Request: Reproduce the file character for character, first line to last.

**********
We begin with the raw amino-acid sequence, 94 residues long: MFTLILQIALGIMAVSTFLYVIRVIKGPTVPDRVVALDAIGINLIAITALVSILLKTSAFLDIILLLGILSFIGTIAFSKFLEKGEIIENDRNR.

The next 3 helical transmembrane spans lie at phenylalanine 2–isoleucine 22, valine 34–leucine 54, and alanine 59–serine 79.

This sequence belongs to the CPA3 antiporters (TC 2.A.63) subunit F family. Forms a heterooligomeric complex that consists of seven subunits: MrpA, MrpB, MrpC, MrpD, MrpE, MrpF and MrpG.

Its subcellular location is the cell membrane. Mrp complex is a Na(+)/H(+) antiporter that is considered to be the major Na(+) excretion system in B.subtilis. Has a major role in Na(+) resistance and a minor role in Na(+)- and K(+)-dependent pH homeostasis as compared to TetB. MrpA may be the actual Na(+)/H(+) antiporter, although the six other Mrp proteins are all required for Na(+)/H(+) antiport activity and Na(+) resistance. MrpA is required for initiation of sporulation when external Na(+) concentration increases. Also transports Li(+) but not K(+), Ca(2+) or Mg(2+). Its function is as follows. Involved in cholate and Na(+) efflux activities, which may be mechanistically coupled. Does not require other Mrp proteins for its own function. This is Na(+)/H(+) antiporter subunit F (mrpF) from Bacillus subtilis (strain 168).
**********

We begin with the raw amino-acid sequence, 94 residues long: MFTLILQIALGIMAVSTFLYVIRVIKGPTVPDRVVALDAIGINLIAITALVSILLKTSAFLDIILLLGILSFIGTIAFSKFLEKGEIIENDRNR.

The next 3 helical transmembrane spans lie at phenylalanine 2–isoleucine 22, valine 34–leucine 54, and alanine 59–serine 79.

This sequence belongs to the CPA3 antiporters (TC 2.A.63) subunit F family. Forms a heterooligomeric complex that consists of seven subunits: MrpA, MrpB, MrpC, MrpD, MrpE, MrpF and MrpG.

Its subcellular location is the cell membrane. Mrp complex is a Na(+)/H(+) antiporter that is considered to be the major Na(+) excretion system in B.subtilis. Has a major role in Na(+) resistance and a minor role in Na(+)- and K(+)-dependent pH homeostasis as compared to TetB. MrpA may be the actual Na(+)/H(+) antiporter, although the six other Mrp proteins are all required for Na(+)/H(+) antiport activity and Na(+) resistance. MrpA is required for initiation of sporulation when external Na(+) concentration increases. Also transports Li(+) but not K(+), Ca(2+) or Mg(2+). Its function is as follows. Involved in cholate and Na(+) efflux activities, which may be mechanistically coupled. Does not require other Mrp proteins for its own function. This is Na(+)/H(+) antiporter subunit F (mrpF) from Bacillus subtilis (strain 168).